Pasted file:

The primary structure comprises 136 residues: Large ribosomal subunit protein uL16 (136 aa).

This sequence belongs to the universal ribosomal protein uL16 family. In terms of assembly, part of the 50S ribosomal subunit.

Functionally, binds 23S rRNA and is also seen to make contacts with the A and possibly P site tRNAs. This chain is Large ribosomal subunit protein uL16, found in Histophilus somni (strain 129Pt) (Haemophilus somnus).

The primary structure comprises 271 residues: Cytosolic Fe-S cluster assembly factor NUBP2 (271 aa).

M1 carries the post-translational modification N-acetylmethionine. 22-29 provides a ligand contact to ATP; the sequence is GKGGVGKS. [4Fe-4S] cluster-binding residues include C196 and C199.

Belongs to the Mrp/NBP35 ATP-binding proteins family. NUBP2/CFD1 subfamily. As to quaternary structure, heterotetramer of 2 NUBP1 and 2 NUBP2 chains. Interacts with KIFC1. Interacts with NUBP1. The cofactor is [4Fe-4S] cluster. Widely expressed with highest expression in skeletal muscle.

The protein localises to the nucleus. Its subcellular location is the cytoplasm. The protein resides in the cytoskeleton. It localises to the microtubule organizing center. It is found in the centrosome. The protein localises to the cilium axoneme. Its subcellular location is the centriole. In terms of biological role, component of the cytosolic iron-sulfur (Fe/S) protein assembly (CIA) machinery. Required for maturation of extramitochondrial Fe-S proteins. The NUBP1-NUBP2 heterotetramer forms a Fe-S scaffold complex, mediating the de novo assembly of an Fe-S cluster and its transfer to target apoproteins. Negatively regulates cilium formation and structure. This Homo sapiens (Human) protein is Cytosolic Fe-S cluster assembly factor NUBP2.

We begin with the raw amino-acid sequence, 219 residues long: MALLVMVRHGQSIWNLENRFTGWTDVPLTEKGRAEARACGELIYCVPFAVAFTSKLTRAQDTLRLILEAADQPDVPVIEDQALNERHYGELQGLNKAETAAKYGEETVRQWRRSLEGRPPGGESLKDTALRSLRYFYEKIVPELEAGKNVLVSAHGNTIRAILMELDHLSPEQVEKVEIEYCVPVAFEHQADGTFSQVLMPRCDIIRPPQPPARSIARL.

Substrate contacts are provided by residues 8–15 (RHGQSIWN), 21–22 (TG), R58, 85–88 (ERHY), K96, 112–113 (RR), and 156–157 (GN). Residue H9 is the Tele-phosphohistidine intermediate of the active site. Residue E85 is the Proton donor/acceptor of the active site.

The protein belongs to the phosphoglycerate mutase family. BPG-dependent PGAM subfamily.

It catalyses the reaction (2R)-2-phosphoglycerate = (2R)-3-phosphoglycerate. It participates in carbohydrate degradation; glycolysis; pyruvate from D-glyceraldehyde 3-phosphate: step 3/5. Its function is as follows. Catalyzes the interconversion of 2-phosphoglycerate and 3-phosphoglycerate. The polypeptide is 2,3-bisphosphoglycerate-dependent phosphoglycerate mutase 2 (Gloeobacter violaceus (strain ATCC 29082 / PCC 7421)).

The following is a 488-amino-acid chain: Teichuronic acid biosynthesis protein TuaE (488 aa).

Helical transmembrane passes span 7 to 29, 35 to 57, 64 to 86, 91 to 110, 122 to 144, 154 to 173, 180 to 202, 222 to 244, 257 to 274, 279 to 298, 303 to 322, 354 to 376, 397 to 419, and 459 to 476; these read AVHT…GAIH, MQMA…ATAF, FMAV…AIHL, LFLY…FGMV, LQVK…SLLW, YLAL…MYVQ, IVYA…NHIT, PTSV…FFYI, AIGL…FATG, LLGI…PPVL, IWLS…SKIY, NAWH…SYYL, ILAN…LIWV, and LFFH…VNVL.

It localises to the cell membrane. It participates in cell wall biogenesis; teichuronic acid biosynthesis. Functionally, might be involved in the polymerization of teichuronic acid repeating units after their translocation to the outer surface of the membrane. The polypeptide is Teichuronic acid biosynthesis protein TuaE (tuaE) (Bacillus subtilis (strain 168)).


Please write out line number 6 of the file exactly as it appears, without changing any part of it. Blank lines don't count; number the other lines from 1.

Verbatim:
Belongs to the Mrp/NBP35 ATP-binding proteins family. NUBP2/CFD1 subfamily. As to quaternary structure, heterotetramer of 2 NUBP1 and 2 NUBP2 chains. Interacts with KIFC1. Interacts with NUBP1. The cofactor is [4Fe-4S] cluster. Widely expressed with highest expression in skeletal muscle.